xproto contains several extensions, encoded as Protobuf options, which the xosgenx toolchain recognizes at the top level. The xproto extensions to Google Protobufs are as follows.


Inheritance instructs the xproto processor that a model inherits the fields of a set of base models. These base model fields are not copied into the derived model automatically. However, the fields can be accessed in an xproto target.

  • xproto

    message EC2Instance (Instance, EC2Object) {
          // EC2Instance inherits the fields of  Instance
  • protobuf

    message EC2Instance  {
          option bases = "Instance,EC2Object"

Links are references to one model from another. A link specifies the type of the reference (manytoone, manytomany, onetomany, or onetoone), name of the field that contains the reference (slice in the following example), its type (e.g., Slice), the name of the field in the peer model that points back to the current model, and a “through” field, specifying a model declared separately as an xproto message, that stores properties of the link.

  • xproto

    message Instance {
          required manytoone slice:Slice->instances = 1;
  • protobuf

    message Instance {
          required int32 slice = 1 [model="Slice", link="manytoone", src_port="slice", dst_port="instances"];

The example shown below illustrates a manytomany link from Image to Deployment, which goes through the model ImageDeployments:

  • xproto

    required manytomany deployments->Deployment/ImageDeployments:images = 7 [help_text = "Select which images should be instantiated on this deployment", null = False, db_index = False, blank = True];
  • protobuf

    required int32 deployments = 7 [help_text = "Select which images should be instantiated on this deployment", null = False, db_index = False, blank = True, model="Deployment", through="ImageDeployments", dst_port="images", link="manytomany"];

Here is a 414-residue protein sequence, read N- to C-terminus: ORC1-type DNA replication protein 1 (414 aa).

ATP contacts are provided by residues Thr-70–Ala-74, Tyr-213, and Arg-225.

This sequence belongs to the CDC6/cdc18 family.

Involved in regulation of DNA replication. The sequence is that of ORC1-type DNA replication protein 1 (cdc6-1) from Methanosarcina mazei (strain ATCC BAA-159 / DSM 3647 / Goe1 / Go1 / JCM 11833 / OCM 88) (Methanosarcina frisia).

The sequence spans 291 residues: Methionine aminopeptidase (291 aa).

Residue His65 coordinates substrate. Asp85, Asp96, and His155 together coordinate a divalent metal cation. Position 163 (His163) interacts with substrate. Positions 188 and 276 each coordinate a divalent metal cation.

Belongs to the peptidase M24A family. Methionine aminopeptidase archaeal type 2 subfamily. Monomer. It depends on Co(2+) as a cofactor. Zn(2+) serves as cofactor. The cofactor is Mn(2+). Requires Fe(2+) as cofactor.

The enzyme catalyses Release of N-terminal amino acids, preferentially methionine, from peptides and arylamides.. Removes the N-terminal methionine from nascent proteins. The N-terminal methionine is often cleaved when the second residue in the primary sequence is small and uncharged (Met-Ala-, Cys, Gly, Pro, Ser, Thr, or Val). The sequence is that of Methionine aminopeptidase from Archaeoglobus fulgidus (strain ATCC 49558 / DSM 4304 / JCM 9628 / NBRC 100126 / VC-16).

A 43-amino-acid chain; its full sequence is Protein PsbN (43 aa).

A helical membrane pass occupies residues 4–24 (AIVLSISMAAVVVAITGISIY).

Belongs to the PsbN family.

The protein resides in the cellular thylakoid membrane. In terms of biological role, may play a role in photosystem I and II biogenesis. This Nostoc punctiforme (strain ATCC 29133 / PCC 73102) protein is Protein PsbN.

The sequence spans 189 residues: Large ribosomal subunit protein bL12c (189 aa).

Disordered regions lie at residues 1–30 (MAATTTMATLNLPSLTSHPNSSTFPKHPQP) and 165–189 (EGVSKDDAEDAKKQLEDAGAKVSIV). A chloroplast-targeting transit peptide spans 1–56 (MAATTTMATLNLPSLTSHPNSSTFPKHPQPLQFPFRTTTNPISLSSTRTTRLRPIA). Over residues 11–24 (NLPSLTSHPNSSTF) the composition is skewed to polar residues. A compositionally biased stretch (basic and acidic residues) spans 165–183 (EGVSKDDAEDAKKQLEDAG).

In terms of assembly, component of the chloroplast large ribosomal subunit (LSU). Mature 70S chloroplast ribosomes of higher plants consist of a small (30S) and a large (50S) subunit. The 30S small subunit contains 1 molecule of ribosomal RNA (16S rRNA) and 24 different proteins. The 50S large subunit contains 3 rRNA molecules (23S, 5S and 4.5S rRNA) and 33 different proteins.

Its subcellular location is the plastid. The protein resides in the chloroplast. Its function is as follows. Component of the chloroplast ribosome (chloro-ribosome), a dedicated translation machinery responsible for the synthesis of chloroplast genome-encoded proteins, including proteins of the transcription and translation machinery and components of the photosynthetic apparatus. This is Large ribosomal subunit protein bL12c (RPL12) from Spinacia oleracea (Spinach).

Access Policies

Associates a policy (a boolean expression) with a model to control access to instances of that model. How policies (e.g., slicle_policy) are specified is described below.

message Slice::slice_policy (XOSBase) {

Model Options

Model Options declare information about models. They can be declared for individual models, or at the top level in the xproto definition, in which case they are inherited by all of the models in the file, unless they are overridden by a particular model.

Currently supported model options include: name, app_label, verbose_name, legacy, tosca_description, validators, plural, singular, and gui_hidden.

The name option is a short name used to refer to your service. For example, in the Virtual Subscriber Gateway service, the name option is set to vSG.

option name = "vSG"

The app_label option is a short programmatic name that does not need to be easily understood by humans. It should not include whitespaces, and should preferrably be all lowercase. If app_label is not specified, then its value defaults to the name option described above.

option app_label = "vsg"

The verbose_name option contains a short description of the service.

option verbose_name = "Virtual Subscriber Gateway Service";
option app_label = "legacy"